Improve... or Ireland have no chance against the Welsh
Saturday's Ireland v Wales clash at the Aviva Stadium could be the pivotal game in this season's RBS 6 Nations Championship.
With the Welsh having beaten a gutsy Italian side 23-15 in Cardiff on Saturday afternoon and the Irish winning 28-6 against Scotland on Sunday, that leaves the early leaders hosting the past two seasons' champions this weekend.
Toss in the Warren Gatland factor in the wake of the former Ireland coach's decision to omit Brian O'Driscoll from last summer British and Irish Lions line-up for the winner-takes-all third Test against Australia, and you have the ingredients for a veritable feast.
As tacticians, Gatland and his opposite number, Joe Schmidt, are the two most astute coaches of the six in the series and with each aiming to outwit the other it promises to be a very physical game of chess.
Schmidt admits it will be difficult to spring surprises on his fellow-Kiwi.
Even in the warm afterglow of Ireland's opening match victory over the Scots, Schmidt (right) had already begun to address the reality of this weekend's set-to.
"To be honest, Gats has known me for a long time and I'm pretty sure he'll know what to expect. He's coached against Ireland and he coached Ireland so I think he'll know what to expect," he said.
And although the defending champions certainly were not overly impressive in seeing off Jacques Brunel's Italy, Schmidt's response when asked if he expects to see a better performance from them on Saturday was: "Yeah, I do. I do.
"Last year they were slow starters and they came through and beat everyone else having lost at home first round. I have no doubt they'll pick themselves up – they're too good not to. Across the board they're stacked with talent, size and speed.
"At the same time we have got to believe that we are formidable enough at the Aviva and we'll be very keen to demonstrate that."
Jamie Heaslip, who found himself leading Ireland when captain Paul O'Connell was withdrawn on Sunday morning due to a chest infection that robbed him of sleep, endorsed Schmidt's words regarding the need to improve if the Welsh locomotive is to be re-railed.
"It's a huge challenge against a team that's won the Championship two years in a row," said the Leinster No 8, who was the sponsors' man of the match against the Scots.
Having had a chance to study them close up in the course of the 2009 and 2013 Lions tours, Heaslip did not need to be reminded of what is coming across the Irish Sea this weekend.
He said: "After playing with a lot of them in the summer they are big guys, physical guys and good footballers, so a massive challenge.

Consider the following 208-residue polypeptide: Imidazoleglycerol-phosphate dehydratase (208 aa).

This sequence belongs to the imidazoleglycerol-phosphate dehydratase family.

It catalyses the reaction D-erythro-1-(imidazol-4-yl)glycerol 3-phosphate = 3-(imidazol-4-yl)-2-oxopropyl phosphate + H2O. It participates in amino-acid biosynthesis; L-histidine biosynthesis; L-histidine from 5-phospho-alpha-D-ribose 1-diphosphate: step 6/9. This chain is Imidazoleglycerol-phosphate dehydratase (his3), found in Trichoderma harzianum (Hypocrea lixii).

"But right now, the six-day turn around, park that (win against Scotland). A bit of time off so you can recover (Sunday night), get the body right tomorrow (Monday) and try and hit the ground running (today)."
And buoyed up by having beaten Scotland, the stand-in skipper was able to say: "We all know that there's positives going into next week."
Thus it was that whilst making no attempt to play down the magnitude of task ahead, Heaslip declared his willingness to meet it head-on.
"We're going up against a massive team, champions the last two years," he repeated. "We want to test ourselves coming up against teams and players of that calibre.
"We'll give them the respect they deserve, put the video work in, train hard on the field and look at their strengths and weaknesses. But, we'll worry about ourselves then, focus on what we can do.
"Hopefully get through that stuff by Wednesday and be able to get the head right come Thursday, Friday and be ready for the game."
Schmidt's relief at seemingly having come through Sunday's scrap unscathed was plain to be seen.
Asked how important that was to his plans to topple the champions, he replied: "It's massive. One of the worst things about trying to manage a six-day turnaround is uncertainty. You're not sure if this guy's going to start or not and he's valuable to you.
"You're trying to get the right complement in the tight or in the back row or wherever and it's just trying to get that balance.
"At least you can plan with a little bit more certainty and the players know where they are a little bit more as a result."
And Schmidt admitted that forward-planning for the 2015 World Cup will play some part in his selections between now and the end of the 2014 championship on March 15.
That is a minor consideration at this stage, however. Right now, his sights are trained on what he called 'cup finals' against Wales, England, Italy and France.
"I think if I was going to give a ball-park (figure), it would maybe be 80-20, if that," was Schmidt's breakdown of championship v World Cup factors.
"Every Test match is a final," he stressed. "We have to be really competitive in this. There might be the odd 50-50 decision that you might go a little bit experimental, but this is as big as it gets for us.
"We've just got to keep picking the best 15 for the weekend and I'd say from weekend to weekend that 15 will alter slightly."